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                     Office of the Press Secretary
                      (Seoul, Republic of Korea)
For Immediate Release                                  November 21, 1998




As American families enjoy Thanksgiving this year, millions of aging parents and grandparents or relatives with disabilities will be able to join these celebrations because of the loving support of family caregivers. Each day these generous women and men devote their time and energies to care for family members who can no longer live independently or who need assistance to remain in the familiar surroundings of their own homes.

The need for such caregivers in our Nation is growing. We are blessed to live in a time when medicine and technology have helped us live longer; as a result, people 85 years of age and older constitute America's fastest-growing age group. For these older Americans, however, the blessing of longevity also brings with it an increased likelihood of disability and chronic disease, reduced physical and mental agility, and higher risk of injury or illness -- all of which create a greater need for care.

Families across our country have quickly responded to this need, but often at great financial, physical, and emotional sacrifice. Family members, working without pay, are the major providers of long-term care in the United States, and half of all caregivers today are over the age of 65 and are often themselves in declining health. Women, who tend to be the primary family caregivers in our society, often must juggle full-time work and family schedules with their caregiving responsibilities.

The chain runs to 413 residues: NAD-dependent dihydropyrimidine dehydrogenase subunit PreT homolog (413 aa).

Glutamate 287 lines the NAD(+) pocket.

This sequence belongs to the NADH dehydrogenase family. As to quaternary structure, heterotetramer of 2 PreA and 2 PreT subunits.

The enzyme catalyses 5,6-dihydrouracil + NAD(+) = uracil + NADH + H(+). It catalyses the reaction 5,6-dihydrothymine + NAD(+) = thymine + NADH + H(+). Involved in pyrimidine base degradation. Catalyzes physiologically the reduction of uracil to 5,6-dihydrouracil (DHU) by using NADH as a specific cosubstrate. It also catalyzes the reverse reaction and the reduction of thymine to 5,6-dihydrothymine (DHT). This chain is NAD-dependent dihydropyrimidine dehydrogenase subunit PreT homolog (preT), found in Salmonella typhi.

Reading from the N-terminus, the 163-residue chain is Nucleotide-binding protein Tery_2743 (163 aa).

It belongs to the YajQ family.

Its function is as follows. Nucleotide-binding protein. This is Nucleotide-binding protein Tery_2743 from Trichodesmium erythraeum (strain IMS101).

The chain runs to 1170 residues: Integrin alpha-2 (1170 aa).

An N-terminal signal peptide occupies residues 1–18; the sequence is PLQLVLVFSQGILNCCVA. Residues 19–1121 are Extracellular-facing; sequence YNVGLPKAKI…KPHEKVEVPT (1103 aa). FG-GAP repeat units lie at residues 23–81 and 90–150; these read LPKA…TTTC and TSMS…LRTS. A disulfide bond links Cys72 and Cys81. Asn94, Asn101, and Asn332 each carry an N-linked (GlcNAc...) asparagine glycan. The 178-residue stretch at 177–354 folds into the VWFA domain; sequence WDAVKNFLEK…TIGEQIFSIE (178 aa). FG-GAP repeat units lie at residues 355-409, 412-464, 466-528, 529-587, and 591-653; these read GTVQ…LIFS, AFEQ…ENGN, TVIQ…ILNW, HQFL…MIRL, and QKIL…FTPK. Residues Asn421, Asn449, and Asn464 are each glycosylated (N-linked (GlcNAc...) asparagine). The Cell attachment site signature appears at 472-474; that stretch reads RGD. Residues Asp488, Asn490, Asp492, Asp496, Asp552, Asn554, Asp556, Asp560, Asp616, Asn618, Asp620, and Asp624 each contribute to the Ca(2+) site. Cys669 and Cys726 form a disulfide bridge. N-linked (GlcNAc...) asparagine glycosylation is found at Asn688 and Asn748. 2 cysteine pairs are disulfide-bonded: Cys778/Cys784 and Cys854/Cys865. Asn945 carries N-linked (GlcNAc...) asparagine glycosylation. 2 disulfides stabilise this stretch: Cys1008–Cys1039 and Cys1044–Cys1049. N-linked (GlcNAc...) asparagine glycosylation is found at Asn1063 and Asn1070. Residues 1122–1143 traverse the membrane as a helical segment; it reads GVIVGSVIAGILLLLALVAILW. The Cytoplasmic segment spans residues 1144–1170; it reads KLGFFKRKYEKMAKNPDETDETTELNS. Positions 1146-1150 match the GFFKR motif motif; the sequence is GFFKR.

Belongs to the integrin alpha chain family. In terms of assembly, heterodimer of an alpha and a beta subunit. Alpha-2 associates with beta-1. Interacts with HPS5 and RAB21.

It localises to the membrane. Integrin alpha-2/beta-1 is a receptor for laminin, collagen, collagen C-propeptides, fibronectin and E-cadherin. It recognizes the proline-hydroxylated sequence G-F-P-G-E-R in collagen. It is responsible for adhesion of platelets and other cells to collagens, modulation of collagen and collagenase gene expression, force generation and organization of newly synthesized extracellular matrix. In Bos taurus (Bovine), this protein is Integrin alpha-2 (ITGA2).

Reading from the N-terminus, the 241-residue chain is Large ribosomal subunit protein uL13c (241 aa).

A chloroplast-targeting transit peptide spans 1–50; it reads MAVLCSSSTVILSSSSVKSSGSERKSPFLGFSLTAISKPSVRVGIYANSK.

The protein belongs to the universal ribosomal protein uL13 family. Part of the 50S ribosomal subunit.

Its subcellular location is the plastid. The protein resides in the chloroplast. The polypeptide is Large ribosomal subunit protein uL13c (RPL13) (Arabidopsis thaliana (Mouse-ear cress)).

The contributions that family caregivers make to our society are best gauged by the impact they have in improving the quality of life of the family members for whom they care. Thanks to family caregivers, those they serve retain a measure of independence, remain with friends and relatives, and continue making contributions to our Nation.

This week, as we celebrate Thanksgiving and reflect with gratitude on our many blessings, let us remember to give thanks for the family caregivers among us whose love and care make life brighter for so many and whose dedication and generosity contribute so much to the strength and well-being of our Nation.

NOW, THEREFORE, I, WILLIAM J. CLINTON, President of the United States of America, by virtue of the authority vested in me by the Constitution and laws of the United States, do hereby proclaim November 22 through November 28, 1998, as National Family Caregivers Week. I call upon Government officials, businesses, communities, educators, volunteers, and the people of the United States to pay tribute to and acknowledge the heroic efforts of caregivers this special week and throughout the year.

IN WITNESS WHEREOF, I have hereunto set my hand this twentieth day of November, in the year of our Lord nineteen hundred and ninety-eight, and of the Independence of the United States of America the two hundred and twenty-third.